• Clear recognition of the need for entrepreneurshipeducation. More than 80 percent of all three groups ofrespondents considered it “important” or “veryimportant” to teach entrepreneurship and the principlesof building a business.
Schools can offer entrepreneurship education in a variety ofsettings and time frames—during the regular school dayor after school, in separate courses or integrated into thecore subjects, in one-day sessions or in intensive summer camps.Programs can dovetail with existing service learning, mentoring,and vocational programs. Learning activities and curriculums canincorporate existing state and district standards in languagearts, mathematics, social studies, and technology. The followingare some examples of how entrepreneurship education can beintegrated into a typical middle school curriculum.
Language arts. In many stories, thecharacters face dilemmas that provide relevant material fordiscussion. By reading “The Treasure of Lemon Brown”by Walter Dean Myers, for example, students can analyze thehomeless character's life experiences to develop a list ofthe services that he could provide in his inner-city environment.They can write about how their personal talents, such as braidinghair, can provide marketable alternatives for employment.“Thank You, Ma'am,” by Langston Hughes, tellsthe story of Roger, a 15-year-old inner-city youth who wantsmoney to purchase a pair of suede shoes and attempts to snatch awoman's purse. Students can discuss the risks and consequencesof getting money illegally and outline ways that Roger may beable to earn money as an entrepreneur. Role-playing Roger makinga sales call or satisfying customer needs can develop students'listening and speaking skills.
Mathematics. Students can learn how touse math to price and market their products. If they want tooperate a lemonade stand, for example, they can learn how tobuy products at a low price and sell them for a higher one thatcustomers are willing to pay to make their business profitable.They can visit wholesale food stores to purchase products. Theycan also learn how to keep good records and successfully managetheir business.
Social studies. Students can compare andcontrast entrepreneurships of past and present eras and examinethe entrepreneurs' successes and failures. They can learnhow trends, demographics, and geographical locations can determinethe success or failure of a given business. Working with a focusgroup of end-users or with their peers as judges, they can learnhow sharing ideas helps them uncover weaknesses that need to beaddressed and stimulates even more creative thinking.
Business. Students can think about whattheir relatives, neighbors, and others have taught them aboutentrepreneurship or working as an employee. They can conductmarket research surveys in the community to discover the servicesneeded and publish their findings. After looking at their community,students can brainstorm ways to use their own interests andtalents to fulfill needs. Traditional self-employment examplesinclude cutting grass, helping senior citizens with domesticchores, babysitting, writing letters, designing and sellinggreeting cards, or running errands. As students start businessesthat meet community needs, they can create flyers and post themthroughout their community.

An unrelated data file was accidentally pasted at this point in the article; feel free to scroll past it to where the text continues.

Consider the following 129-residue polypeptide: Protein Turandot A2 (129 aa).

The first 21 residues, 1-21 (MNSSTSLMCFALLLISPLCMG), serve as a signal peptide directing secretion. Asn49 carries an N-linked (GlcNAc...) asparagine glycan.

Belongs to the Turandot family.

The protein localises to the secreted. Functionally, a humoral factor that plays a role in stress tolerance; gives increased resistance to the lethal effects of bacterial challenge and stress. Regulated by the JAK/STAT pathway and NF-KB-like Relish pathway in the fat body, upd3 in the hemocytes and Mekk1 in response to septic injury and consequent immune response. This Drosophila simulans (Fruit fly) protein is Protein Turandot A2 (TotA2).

Technology. Student entrepreneurs canuse the Internet to conduct research and to develop businesscards, posters, and flyers. They can practice writing e-mails,memos, and contracts. They can use presentation software tocreate business plans, learning what is required to raisecapital in the process. Presenting their business plans toclassmates can stimulate creative thinking and motivate studentsto improve their plans and their presentation skills as well.
Art. Students can learn how to markettheir drawings and paintings, greeting cards, clothing designs,clay sculptures, and other art works. They can also use artskills to create marketing materials for other kinds ofbusinesses.

Tapping into the Community

Many schools already use science fairs as incubators for studentinitiative. To motivate potential entrepreneurs, the same formatcan be applied to an economic forum, with business-plan competitionsand youth entrepreneurship trade shows showcasing student ideas.With support and awards from business-education partnerships andparent, teacher, and student associations, such displays can providethe kind of visibility and positive impact on learning that inspirestudents to continue their efforts.
Community partners can help in many other ways. Local chambersof commerce may be a valuable source of guest speakers, mentors,or judges for business-plan competitions. Many are willing tohost field trips and provide seed capital for youth businessplans or matching funds for learning activities. Junior chambersof commerce may also be supportive.
Community resources are a logical source of support forentrepreneurship education, particularly if one of the goals isto develop young people who are socially responsible as well asfinancially successful. With many communities facing a wideninggulf between the haves and the have-nots, entrepreneurshipeducation provides an option that can transform at-risk andunder-achieving students into a generation of successfulbusinesspeople and contributors to revitalized communities.
End Notes

1 Steve Mariotti is the founder of the National Foundation for Teaching Entrepreneurship (NFTE). For more information on Mariotti and his experiences teaching students about starting and running their own businesses, visit the NFTE Web site at www.nfte.com.

Lois R. Saboe has been a contributor to Educational Leadership.